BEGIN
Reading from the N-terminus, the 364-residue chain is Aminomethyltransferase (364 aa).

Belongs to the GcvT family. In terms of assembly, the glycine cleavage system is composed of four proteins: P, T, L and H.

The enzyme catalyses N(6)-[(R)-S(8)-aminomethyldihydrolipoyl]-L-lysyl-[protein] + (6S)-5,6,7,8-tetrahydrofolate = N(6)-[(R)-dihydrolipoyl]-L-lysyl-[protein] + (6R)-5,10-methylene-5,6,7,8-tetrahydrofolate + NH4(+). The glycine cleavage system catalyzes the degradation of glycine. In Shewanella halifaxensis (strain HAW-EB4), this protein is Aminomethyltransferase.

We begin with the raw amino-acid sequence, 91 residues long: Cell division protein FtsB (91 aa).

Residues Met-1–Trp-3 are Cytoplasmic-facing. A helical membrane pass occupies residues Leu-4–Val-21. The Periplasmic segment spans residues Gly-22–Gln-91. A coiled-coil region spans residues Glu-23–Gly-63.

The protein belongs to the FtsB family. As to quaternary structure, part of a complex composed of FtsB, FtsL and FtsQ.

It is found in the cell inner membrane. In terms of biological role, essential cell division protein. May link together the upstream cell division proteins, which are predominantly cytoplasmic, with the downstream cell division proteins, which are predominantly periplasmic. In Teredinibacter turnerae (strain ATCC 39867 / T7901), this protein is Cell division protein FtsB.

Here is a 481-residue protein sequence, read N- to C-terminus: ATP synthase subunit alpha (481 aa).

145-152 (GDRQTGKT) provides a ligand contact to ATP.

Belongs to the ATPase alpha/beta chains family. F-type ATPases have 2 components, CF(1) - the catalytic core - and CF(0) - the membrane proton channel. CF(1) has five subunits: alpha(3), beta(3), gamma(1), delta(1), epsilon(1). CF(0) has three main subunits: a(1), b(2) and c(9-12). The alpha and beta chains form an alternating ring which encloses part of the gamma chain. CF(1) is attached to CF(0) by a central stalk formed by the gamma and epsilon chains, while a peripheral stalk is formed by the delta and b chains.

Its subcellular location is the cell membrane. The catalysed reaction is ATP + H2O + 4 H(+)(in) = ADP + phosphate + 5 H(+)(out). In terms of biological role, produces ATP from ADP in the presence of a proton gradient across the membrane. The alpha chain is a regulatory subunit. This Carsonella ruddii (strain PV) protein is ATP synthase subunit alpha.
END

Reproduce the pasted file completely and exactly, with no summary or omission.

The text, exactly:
Reading from the N-terminus, the 364-residue chain is Aminomethyltransferase (364 aa).

Belongs to the GcvT family. In terms of assembly, the glycine cleavage system is composed of four proteins: P, T, L and H.

The enzyme catalyses N(6)-[(R)-S(8)-aminomethyldihydrolipoyl]-L-lysyl-[protein] + (6S)-5,6,7,8-tetrahydrofolate = N(6)-[(R)-dihydrolipoyl]-L-lysyl-[protein] + (6R)-5,10-methylene-5,6,7,8-tetrahydrofolate + NH4(+). The glycine cleavage system catalyzes the degradation of glycine. In Shewanella halifaxensis (strain HAW-EB4), this protein is Aminomethyltransferase.

We begin with the raw amino-acid sequence, 91 residues long: Cell division protein FtsB (91 aa).

Residues Met-1–Trp-3 are Cytoplasmic-facing. A helical membrane pass occupies residues Leu-4–Val-21. The Periplasmic segment spans residues Gly-22–Gln-91. A coiled-coil region spans residues Glu-23–Gly-63.

The protein belongs to the FtsB family. As to quaternary structure, part of a complex composed of FtsB, FtsL and FtsQ.

It is found in the cell inner membrane. In terms of biological role, essential cell division protein. May link together the upstream cell division proteins, which are predominantly cytoplasmic, with the downstream cell division proteins, which are predominantly periplasmic. In Teredinibacter turnerae (strain ATCC 39867 / T7901), this protein is Cell division protein FtsB.

Here is a 481-residue protein sequence, read N- to C-terminus: ATP synthase subunit alpha (481 aa).

145-152 (GDRQTGKT) provides a ligand contact to ATP.

Belongs to the ATPase alpha/beta chains family. F-type ATPases have 2 components, CF(1) - the catalytic core - and CF(0) - the membrane proton channel. CF(1) has five subunits: alpha(3), beta(3), gamma(1), delta(1), epsilon(1). CF(0) has three main subunits: a(1), b(2) and c(9-12). The alpha and beta chains form an alternating ring which encloses part of the gamma chain. CF(1) is attached to CF(0) by a central stalk formed by the gamma and epsilon chains, while a peripheral stalk is formed by the delta and b chains.

Its subcellular location is the cell membrane. The catalysed reaction is ATP + H2O + 4 H(+)(in) = ADP + phosphate + 5 H(+)(out). In terms of biological role, produces ATP from ADP in the presence of a proton gradient across the membrane. The alpha chain is a regulatory subunit. This Carsonella ruddii (strain PV) protein is ATP synthase subunit alpha.